The danger was that the public then started to assume all claims were false, she said. “It does put a stigma on other victims.”

Good to see Nicholas talk about the damage caused by false allegations. They harm actual rape victims.

The removal of jurors from rape trials was recommended by the Law Commission in 2012, but was rejected by the Government.

Acting Justice Minister Chris Finlayson said that the right to a jury trial was a fundamental part of the criminal justice system, but the re-traumatising of victims should not be.

“The Ministry of Justice is working on legislation to tighten the rules about questioning a complainant about previous sexual experiences, and establishing a presumption that child witnesses give their evidence via the video of their police interview.”

Which seem reasonable steps.

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NZ 6th for education efficiency

September 15th, 2014 at 3:00 pm by David Farrar

A report assessing 30 OECD countries for their educational efficiency (results vs money spent) has New Zealand as 6th best. The top 10 are:

  1. Finland 87.8%
  2. Korea 86.7%
  3. Czech Republic 84.4%
  4. Hungary 84.1%
  5. Japan 83.9%
  6. New Zealand 83.3%
  7. Slovenia 83.3%
  8. Australia 81.2%
  9. Sweden 80.6%
  10. Iceland 79.4%

Of interest the two most efficient systems have relatively large class sizes. Finland averages 1:16.5 and NZ 1:13.5.  Greece by the way has a 1:9.7 ratio!

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The NBR paywall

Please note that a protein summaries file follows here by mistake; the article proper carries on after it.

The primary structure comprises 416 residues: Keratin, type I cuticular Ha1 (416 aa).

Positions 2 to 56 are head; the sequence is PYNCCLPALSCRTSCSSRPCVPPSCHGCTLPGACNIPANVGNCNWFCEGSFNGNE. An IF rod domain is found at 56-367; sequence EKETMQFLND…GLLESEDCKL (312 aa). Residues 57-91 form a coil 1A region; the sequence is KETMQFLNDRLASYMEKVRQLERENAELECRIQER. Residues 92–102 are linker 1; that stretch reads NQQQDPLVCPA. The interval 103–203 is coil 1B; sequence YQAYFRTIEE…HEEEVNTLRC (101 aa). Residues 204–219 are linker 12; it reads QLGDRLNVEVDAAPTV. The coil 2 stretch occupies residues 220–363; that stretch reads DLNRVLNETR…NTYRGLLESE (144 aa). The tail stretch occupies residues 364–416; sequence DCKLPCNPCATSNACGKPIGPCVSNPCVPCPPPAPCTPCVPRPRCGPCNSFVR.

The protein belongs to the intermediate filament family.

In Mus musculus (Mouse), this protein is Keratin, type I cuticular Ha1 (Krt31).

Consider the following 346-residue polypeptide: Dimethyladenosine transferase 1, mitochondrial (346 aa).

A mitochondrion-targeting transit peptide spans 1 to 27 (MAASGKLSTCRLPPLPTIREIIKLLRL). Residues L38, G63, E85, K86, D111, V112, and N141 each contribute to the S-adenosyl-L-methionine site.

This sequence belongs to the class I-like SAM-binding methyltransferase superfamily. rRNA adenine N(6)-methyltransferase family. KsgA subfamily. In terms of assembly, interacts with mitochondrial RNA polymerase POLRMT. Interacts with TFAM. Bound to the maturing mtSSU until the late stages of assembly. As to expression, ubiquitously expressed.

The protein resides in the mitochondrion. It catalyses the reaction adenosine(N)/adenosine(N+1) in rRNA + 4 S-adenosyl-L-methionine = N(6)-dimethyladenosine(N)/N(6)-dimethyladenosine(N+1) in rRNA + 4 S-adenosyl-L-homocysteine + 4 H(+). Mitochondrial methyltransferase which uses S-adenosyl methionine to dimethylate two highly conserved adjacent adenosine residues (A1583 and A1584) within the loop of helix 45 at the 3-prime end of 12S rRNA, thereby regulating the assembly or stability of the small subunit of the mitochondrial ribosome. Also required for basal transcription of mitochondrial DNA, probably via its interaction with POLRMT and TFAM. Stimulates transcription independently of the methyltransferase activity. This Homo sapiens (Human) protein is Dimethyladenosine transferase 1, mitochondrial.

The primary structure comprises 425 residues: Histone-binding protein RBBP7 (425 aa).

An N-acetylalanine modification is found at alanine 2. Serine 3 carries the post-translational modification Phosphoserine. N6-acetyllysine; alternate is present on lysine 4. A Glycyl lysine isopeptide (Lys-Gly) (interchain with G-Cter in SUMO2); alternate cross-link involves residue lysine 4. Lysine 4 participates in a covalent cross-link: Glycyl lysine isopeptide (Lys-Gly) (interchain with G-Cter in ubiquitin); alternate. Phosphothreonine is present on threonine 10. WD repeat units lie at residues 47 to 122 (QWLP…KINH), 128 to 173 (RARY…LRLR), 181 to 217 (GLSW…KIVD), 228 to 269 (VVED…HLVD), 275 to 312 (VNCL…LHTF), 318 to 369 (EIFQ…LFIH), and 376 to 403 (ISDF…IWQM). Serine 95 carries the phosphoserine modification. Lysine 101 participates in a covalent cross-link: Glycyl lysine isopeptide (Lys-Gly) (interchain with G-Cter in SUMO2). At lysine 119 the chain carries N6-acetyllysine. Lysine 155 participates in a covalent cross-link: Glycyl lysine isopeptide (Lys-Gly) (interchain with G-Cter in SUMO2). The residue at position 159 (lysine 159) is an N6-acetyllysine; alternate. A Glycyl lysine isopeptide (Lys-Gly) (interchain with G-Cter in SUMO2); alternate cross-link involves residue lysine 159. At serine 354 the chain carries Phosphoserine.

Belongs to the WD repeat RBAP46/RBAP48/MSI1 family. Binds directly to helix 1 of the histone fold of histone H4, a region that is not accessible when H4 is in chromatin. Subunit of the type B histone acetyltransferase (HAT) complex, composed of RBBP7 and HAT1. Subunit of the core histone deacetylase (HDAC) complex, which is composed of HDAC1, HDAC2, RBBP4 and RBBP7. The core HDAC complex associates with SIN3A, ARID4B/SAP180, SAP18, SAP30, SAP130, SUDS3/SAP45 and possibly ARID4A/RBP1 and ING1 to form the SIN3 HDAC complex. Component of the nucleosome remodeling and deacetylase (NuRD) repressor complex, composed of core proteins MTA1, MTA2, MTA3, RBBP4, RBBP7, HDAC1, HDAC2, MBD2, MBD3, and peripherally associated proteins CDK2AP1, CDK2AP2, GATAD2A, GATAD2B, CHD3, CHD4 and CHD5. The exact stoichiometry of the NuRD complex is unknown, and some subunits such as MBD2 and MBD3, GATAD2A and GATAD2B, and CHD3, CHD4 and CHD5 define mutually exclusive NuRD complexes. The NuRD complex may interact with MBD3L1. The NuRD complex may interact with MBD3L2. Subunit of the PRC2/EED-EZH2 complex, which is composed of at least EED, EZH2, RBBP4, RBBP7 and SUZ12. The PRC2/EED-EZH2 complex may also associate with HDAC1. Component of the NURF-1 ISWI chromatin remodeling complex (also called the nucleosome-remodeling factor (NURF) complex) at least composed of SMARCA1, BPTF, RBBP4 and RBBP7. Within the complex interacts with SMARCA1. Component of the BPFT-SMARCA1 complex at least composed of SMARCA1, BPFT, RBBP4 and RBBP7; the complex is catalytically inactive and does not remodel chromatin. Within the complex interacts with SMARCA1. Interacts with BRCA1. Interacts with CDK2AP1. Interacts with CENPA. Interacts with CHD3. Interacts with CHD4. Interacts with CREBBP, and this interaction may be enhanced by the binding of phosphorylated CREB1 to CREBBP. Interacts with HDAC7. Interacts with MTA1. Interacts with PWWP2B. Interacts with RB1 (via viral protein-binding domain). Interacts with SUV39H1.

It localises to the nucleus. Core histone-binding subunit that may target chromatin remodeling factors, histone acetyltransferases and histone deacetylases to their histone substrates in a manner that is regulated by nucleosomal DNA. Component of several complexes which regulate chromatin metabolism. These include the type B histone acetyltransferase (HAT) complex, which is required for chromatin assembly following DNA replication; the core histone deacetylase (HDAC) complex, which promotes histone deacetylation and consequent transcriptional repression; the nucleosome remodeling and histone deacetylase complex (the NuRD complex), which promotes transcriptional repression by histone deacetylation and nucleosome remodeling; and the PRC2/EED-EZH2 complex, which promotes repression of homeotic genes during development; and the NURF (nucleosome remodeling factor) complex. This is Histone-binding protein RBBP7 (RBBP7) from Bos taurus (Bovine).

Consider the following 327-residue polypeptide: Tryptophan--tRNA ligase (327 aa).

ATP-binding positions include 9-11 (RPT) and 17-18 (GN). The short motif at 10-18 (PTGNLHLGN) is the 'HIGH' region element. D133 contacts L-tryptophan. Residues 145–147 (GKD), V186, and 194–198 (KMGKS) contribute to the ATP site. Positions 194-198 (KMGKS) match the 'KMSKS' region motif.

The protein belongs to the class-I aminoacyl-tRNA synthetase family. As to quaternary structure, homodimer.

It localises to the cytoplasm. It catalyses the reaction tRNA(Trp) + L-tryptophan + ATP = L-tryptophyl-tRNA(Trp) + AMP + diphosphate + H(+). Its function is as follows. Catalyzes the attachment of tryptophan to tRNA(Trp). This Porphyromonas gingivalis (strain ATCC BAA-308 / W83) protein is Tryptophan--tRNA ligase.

September 12th, 2014 at 3:00 pm by David Farrar

NBR has given some details around its paywall, as the Herald confirms they will introduce one in early 2015. Some details:

  • 3,000 individual subscriptions (at $230 each = $690,000)
  • 300 business subscriptions
  • NBR gets 55,000 visitors and 300,000 pageviews a day
  • Total revenune for NBR Online around $1 million a year
  • Print circulation revenue around $2,850,000

I’ve often cited NBR as a rare paywall model that works. They get the mix of free and non free stuff right, and they provide analysis and news you can get elsewhere. People won’t pay for news stories that are covered on a dozen other sites, but they will for quality analysis.

 

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Former Salient staff now journalists

September 12th, 2014 at 2:00 pm by David Farrar

Salient interviewed over Twitter a number of former staff who are still in journalism, and the q+a are quite interesting. Those who responded include Patrick Gower (3 News), Elle Hunt (Radio NZ/The Wireless), Laura McQuillan (NewstalkZB), Matt Nippert (Fairfax), John Campbell (Campbell Live), Simon WIlson (Metro) and Toby Manhire (Listener et al).